“In my judgment, although there is no evidence that the parties said or did anything of that kind, and it is likely that they were not aware of the nature or incidents of the legal process that took place when the fixed term tenancy came to an end, nevertheless the position as between them should be treated in the same way as if they had had such a discussion. The tenant should be treated as having paid the amount of the deposit to the landlord in respect of the new tenancy, by way of set-off against the landlord’s obligation to account to the tenant for the deposit in respect of the previous tenancy, given that the landlord did not seek payment out of the prior deposit for the consequences of any prior breach of the tenancy agreement”.

What this means: When a new statutory periodic tenancy arises, the deposit is received for the purposes of section 213 Housing Act 2004 as at that date and so must be protected and the prescribed information served.

What now?
Tenancies that were created before the deposit protection legislation came into effect i.e. before 6 April 2007, but rolled over into a statutory periodic tenancy after that date, fell to have their deposits protected on the expiry of the fixed term.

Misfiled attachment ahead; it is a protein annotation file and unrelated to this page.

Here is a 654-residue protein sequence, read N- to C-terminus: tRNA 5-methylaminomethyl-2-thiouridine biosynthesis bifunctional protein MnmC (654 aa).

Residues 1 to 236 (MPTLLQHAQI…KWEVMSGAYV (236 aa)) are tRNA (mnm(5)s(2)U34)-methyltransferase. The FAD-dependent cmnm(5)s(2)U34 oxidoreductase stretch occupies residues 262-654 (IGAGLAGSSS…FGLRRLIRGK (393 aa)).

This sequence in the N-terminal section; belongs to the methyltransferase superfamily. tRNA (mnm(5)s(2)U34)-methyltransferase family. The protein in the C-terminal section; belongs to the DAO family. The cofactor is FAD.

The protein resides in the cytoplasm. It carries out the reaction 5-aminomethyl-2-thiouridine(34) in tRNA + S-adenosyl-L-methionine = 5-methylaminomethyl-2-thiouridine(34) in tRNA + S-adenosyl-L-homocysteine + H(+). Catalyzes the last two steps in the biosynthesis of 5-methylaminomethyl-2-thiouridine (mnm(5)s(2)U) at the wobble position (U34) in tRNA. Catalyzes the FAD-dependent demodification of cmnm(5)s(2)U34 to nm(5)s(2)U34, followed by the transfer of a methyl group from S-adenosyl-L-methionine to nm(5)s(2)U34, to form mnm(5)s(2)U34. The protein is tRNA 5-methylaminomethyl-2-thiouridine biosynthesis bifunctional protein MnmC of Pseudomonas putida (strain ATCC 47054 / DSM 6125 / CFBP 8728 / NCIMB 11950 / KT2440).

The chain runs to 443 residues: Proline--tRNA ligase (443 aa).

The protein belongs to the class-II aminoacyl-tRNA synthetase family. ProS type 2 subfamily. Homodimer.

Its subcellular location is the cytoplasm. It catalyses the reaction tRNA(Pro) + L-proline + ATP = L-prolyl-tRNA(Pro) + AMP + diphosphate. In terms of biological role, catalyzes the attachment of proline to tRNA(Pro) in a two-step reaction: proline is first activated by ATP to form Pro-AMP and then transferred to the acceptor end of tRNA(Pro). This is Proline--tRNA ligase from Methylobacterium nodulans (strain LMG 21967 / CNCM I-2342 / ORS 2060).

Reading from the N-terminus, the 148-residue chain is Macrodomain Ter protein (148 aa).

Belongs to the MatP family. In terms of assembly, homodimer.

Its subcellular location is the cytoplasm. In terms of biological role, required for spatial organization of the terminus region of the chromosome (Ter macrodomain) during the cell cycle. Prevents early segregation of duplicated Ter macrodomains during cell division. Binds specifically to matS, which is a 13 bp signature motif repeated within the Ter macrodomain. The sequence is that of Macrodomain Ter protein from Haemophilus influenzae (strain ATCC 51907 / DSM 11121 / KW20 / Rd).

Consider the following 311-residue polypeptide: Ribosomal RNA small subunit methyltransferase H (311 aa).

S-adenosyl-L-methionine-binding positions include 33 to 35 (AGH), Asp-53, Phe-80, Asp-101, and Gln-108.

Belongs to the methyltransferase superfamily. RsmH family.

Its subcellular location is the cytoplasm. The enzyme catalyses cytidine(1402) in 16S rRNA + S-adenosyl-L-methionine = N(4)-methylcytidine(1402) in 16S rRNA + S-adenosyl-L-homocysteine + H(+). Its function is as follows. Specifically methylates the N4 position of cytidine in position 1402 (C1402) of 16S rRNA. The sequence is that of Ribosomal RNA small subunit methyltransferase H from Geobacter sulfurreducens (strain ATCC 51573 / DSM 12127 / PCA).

On the expiry of the fixed term and the arising of a statutory periodic tenancy, or a new fixed term, the requirements of the Housing Act deposit rules kick in for this new tenancy, which are that within 30 days of receipt of the deposit it must be protected and prescribed information served. Whether the prescribed information must be re-served has been a matter of discussion and you can enjoy some excellent analysis from Nearly Legal and David Smith of Anthony Gold Solicitors.

A cautious landlord and agent might prefer to re-serve for each new tenancy, (including a statutory periodic tenancy), than expose themselves to tenancy deposit claims or defences to section 21 possession proceedings.

Following this case there is undoubtedly a number of long-term tenants who could challenge the validity of any section 21 notice served on them. Landlords in doubt may want to consider returning the deposit to their tenants (with or without deductions) before service of a section 21 notice.

Interestingly, the courts service N5B form for accelerated possession proceedings asks the Claimant at section 7(a): “was a money deposit received on or after 6 April 2007?” After the Court of Appeal decision one presumes that the answer to this will, if a statutory periodic tenancy arose after that date, have to be answered affirmatively.
Statutory periodic tenancies that arose before that date and have never been renewed will not be affected by this decision.

On 17 June 2013 the deposit schemes made a joint press release here.

Filed under: England & Wales, , , ,

Not another Deposit case!

Taking six months’ rent up front is not a deposit, the Court of Appeal has ruled in Johnson & Ors v Old [2013] EWCA Civ 415.